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Hyundai pauses X ads over pro-Nazi content on the platform

The move came after a Hyundai ad appeared next to antisemitic posts from a user who has posted pro-Hitler content.
Attendees take photos of the 2025 Hyundai Tucson sports utility vehicle
The 2025 Hyundai Tucson sports utility vehicle at a release event at the New York International Auto Show last month.Bing Guan / Bloomberg via Getty Images

The automaker Hyundai said it had paused its advertising on Elon Musk’s social media app, X, after a sponsored post from the company appeared next to antisemitic and pro-Nazi posts.

Hyundai confirmed the pause in a statement to NBC News late Wednesday and said it was taking its brand safety concerns to Musk’s company. 

“We have paused our ads on X and are speaking to X directly about brand safety to ensure this issue is addressed,” Hyundai said in the statement. 

Nancy Levine Stearns, a freelance journalist and X user, posted a screenshot Wednesday of a Hyundai ad running on an X account that often posts Holocaust denial and antisemitism. Stearns has written about brand safety on X for Hill Reporter, a progressive news site. 

Joe Benarroch, head of business operations at X, confirmed the Hyundai pause in an email Thursday in response to questions. He said X was working with Hyundai’s marketers to put in place further brand safety controls. 

X also suspended the account that made the antisemitic posts. The account’s bio included antisemitic tropes that violated X’s policy against abusive profiles, Benarroch said. A note on the account Thursday afternoon said it was “temporarily unavailable” because it violated policy.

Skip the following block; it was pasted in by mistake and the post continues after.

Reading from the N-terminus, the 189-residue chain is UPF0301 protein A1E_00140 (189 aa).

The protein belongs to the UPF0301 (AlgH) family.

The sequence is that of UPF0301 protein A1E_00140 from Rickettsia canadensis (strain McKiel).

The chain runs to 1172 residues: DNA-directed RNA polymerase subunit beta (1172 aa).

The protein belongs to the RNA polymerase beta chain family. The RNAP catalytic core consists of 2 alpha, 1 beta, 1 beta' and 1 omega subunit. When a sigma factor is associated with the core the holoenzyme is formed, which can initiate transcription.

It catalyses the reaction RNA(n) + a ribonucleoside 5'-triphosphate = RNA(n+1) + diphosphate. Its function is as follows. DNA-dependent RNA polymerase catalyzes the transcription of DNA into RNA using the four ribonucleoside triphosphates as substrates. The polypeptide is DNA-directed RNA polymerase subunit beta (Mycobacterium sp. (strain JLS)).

Benarroch also said a Holocaust-denial post that appeared adjacent to a Hyundai ad would get a label as violating X’s policy on “violent event denial.” 

On Tuesday, an NBC News investigation documented how X has become a hub for pro-Nazi content. X’s policies ban glorifying violence and praising violent entities. 

Hyundai is the world’s third-largest automaker by sales volume, after Toyota and Volkswagen. Its headquarters are in South Korea, and its brands include Kia. 

The recent Hyundai ad in question ran on the profile of a user who has defended Nazi leader Adolf Hitler and pushed antisemitic conspiracy theories. Before Thursday’s suspension, the account said it was based in Australia. It posted under a pseudonym and had more than 55,000 followers.

The account for months has had a blue checkmark signaling that it is a paid “Premium” subscriber. This month, X began giving blue checkmarks to some unpaid users with more than 2,500 verified followers, making it more difficult to determine who is a paid subscriber, but the account in question has had its blue checkmark for longer. 

NBC News reported Tuesday that under Musk’s ownership, X has become a thriving spot for explicitly pro-Nazi content, including speeches by Hitler or content praising his genocidal regime. NBC News found that at least 150 paid “Premium” subscriber accounts and thousands of unpaid accounts had posted or amplified pro-Nazi content in recent months, often in apparent violation of X’s rules.